The Walking Dead is overflowing with danger. The very nature of a zombie apocalypse, after all, is inherently dangerous. There’s nothing safe about living in a world where everyone who dies comes back as an essentially mindless creature with one thing on their mind: eating your flesh. But the show’s characters have shown time and time again that they can usually hold their own against a zombie or two—even the ones that have that pesky habit of popping out of nowhere to surprise them. And several locations in the series have shown that fortification against zombies is possible—the prison, Woodbury, even apartments can be a somewhat stable place to live in. At the surface, then, it might seem like things aren’t so dangerous, as long as you watch your step and find a good place to stay.
But the real dangers in The Walking Dead are not lone zombies popping out of bushes or lurking in the hallways of an apartment high rise. The real dangers are far more intense—and getting a lot more problematic for the characters.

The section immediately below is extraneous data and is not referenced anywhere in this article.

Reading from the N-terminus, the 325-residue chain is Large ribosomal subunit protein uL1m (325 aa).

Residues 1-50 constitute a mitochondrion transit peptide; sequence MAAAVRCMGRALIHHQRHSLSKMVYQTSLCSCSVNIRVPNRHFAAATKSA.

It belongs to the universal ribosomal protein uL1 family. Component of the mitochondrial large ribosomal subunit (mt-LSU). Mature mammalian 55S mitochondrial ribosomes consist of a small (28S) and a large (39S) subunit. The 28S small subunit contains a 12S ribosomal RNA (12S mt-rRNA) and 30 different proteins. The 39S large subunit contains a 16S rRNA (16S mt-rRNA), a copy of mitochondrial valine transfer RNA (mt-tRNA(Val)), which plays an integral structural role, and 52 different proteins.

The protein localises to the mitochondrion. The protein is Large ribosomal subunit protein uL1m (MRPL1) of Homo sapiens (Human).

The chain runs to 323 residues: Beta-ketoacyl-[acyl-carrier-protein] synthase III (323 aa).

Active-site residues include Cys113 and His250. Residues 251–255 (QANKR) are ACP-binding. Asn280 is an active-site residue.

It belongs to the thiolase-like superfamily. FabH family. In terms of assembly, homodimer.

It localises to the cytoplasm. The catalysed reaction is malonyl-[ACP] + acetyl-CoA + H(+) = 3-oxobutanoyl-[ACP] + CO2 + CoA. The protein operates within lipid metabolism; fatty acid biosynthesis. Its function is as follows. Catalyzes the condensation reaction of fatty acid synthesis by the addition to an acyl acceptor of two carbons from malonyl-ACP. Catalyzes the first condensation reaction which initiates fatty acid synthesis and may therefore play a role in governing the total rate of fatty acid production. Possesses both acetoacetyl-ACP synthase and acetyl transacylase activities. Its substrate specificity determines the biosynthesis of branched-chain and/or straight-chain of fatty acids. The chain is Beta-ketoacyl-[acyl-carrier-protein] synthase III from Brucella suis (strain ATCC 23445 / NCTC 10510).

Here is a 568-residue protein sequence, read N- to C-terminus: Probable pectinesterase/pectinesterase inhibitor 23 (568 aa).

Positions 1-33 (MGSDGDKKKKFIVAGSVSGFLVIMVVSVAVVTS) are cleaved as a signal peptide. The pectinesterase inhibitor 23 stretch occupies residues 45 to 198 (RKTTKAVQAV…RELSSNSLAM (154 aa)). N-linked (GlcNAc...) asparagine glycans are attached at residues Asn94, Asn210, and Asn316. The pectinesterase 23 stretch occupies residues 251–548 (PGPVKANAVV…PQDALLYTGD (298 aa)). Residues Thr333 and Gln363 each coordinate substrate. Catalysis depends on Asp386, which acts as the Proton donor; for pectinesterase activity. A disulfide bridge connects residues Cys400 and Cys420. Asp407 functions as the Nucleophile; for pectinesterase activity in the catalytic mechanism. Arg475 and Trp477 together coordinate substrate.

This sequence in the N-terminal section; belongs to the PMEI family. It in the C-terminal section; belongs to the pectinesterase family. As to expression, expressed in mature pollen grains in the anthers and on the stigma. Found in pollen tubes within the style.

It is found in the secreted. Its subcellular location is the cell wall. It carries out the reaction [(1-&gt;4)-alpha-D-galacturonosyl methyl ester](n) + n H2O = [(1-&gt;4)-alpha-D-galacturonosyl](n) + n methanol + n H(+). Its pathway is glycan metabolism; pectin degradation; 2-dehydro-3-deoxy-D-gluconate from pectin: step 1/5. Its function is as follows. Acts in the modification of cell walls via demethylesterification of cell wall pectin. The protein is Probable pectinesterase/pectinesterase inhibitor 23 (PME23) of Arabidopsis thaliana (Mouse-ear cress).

A “herd” refers to a massive group of zombies which travel more or less together. Not only do these zombies travel in groups of dozens, hundreds—even thousands—of walkers at the same time, but they are attracted to sound and noise. A gun shot miles away can lead a herd of hundreds of zombies towards a home—as season 2 showed us. As more people die, the herds become even larger. While the group can take a dozen zombies finding their way into the prison’s gates, they won’t be able to take on hundreds of them.
The human characters in the show can be just as dangerous as the dead. As the Governor storyline has shown, people are not always going to band together to help one another out—it’s “kill or be killed,” and some other groups will have no qualms about killing other people in order to get their supplies or even their “home.”
Health is often the last thing on the group’s mind. But illness and disease—as season 4 has shown—can kill just as quickly and unmercifully as walkers and rival groups. Without access to hospital care or even a regular pharmacy, even a “mild” problem like the flu or infection can kill.